This morning approximately 80 protesters participated in the Climate Justice Now! Protest at Parliament House. The protest’s leaders emphasised the failures of the current government to tackle climate change, claiming that “Scotty from marketing will sell you out quick” and that the current government was “creating problems for us to fix”. They also argued that all citizens have a responsibility to actively engage with these issues: highlighting that “if you are born in this country, then you have an obligation to protect it”.
Protest leaders also stressed the historical and intrinsic link between the Government’s disrespect of the climate and the ongoing dispossession and racism against Indigenous Australians. They argued that Australia was sustainable prior to colonisation, and that Indigenous activists, since invasion, have been lobbying to educate non-Indigenous Australians on taking care of Country. A protest leader noted that she was “sick of selling [her] culture, knowledge and people out short”, insisting that “it’s no longer going to happen here.” Ultimately, the protestors emphasised that Indigenous land practice involved the acknowledgement that “no human is superior to the land”.
The protest began at the Aboriginal Tent Embassy, the “oldest protest site in the world”, and was jointly organised by the ANU Environment Collective, ANU Indigneous Department, the Australian Student Environment Network, Canberra Uni Students for Climate Justice, Young Workers Centre ACT and the National Tertiary Education Union.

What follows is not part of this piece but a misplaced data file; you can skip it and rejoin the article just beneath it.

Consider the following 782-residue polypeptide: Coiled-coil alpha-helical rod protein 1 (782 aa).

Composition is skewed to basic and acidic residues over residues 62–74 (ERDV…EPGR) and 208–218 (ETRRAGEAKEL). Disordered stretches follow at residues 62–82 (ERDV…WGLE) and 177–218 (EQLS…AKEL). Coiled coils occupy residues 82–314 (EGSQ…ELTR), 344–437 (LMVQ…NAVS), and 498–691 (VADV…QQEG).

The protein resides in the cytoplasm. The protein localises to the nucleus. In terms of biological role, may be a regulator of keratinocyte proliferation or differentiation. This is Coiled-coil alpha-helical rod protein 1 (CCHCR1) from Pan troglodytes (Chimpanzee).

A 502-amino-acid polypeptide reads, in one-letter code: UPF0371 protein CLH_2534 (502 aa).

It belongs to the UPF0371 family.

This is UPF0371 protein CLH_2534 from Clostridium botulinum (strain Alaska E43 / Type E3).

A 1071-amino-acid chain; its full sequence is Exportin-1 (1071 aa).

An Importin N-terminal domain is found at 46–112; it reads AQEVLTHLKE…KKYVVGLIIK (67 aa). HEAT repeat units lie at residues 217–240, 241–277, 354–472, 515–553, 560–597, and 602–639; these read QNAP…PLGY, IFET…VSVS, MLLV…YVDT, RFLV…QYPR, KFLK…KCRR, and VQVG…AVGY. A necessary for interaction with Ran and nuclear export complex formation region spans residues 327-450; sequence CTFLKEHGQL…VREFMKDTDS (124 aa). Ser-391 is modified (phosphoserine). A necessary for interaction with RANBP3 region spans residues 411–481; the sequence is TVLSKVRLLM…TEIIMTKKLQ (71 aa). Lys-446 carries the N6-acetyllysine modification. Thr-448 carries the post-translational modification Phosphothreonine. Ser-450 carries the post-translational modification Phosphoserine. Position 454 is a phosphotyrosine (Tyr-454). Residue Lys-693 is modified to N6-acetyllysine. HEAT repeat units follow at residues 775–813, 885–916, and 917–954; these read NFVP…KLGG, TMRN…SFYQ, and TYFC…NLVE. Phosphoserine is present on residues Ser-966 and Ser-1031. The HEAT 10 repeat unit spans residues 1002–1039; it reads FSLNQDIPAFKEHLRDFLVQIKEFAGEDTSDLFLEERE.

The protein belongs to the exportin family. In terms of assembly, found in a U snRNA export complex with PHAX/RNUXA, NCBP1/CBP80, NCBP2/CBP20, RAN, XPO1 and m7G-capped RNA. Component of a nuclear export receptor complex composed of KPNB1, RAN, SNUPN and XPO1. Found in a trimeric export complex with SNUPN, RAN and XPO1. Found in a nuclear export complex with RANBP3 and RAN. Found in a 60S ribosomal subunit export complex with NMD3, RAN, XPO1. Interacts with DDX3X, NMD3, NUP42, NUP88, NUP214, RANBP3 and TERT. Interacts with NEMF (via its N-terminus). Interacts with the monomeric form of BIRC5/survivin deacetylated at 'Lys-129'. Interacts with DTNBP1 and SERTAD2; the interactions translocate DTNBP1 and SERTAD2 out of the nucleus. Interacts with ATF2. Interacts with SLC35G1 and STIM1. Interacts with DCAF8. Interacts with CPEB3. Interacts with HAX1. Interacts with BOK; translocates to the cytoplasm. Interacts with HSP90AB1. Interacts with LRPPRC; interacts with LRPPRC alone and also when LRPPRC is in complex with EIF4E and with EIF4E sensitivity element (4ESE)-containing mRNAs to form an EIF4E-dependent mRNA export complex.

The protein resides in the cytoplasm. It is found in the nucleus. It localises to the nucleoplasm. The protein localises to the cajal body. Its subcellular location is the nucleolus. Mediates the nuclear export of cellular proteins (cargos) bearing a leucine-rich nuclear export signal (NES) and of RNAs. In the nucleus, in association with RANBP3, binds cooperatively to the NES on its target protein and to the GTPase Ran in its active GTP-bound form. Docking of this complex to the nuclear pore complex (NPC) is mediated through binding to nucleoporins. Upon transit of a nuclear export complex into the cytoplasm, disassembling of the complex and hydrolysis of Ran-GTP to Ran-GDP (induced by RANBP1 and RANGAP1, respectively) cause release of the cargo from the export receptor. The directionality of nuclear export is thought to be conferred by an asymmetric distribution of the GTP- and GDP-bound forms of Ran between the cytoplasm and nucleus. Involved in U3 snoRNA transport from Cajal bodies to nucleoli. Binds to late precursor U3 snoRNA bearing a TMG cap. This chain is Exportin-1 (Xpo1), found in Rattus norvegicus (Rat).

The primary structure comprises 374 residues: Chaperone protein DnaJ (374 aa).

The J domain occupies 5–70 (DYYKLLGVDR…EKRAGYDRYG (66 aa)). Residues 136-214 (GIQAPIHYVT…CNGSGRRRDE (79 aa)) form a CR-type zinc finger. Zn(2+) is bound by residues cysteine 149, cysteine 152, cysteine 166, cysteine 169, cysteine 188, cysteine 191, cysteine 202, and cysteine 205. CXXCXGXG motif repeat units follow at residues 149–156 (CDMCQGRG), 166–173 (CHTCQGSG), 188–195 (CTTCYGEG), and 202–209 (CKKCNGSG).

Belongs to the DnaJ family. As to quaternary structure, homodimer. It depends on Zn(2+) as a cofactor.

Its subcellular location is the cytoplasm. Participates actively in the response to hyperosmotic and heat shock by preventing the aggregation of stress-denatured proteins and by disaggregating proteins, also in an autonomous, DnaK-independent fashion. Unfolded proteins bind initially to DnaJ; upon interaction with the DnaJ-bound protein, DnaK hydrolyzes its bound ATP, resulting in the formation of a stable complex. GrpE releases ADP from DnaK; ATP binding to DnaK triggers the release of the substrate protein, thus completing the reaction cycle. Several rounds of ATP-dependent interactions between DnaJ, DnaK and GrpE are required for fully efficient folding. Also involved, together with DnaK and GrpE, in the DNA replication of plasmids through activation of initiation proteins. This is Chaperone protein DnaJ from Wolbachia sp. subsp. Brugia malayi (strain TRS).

The protestors then walked to Parliament House, demanding four changes that reflected this understanding of the Australian landscape: 1) land and water rights for First Nations peoples, 2) immediate end to the the fossil fuel industry and instead transitioning Australia to be powered by 100% renewable energy, 3) no gas-led recovery and a federal ban on fracking and 4) asylum for climate refugees.
We acknowledge the Ngunnawal and Ngambri people, who are the Traditional Custodians of the land on which Woroni, Woroni Radio and Woroni TV are created, edited, published, printed and distributed. We pay our respects to Elders past and present and emerging. We acknowledge that the name Woroni was taken from the Wadi Wadi Nation without permission, and we are striving to do better for future reconciliation.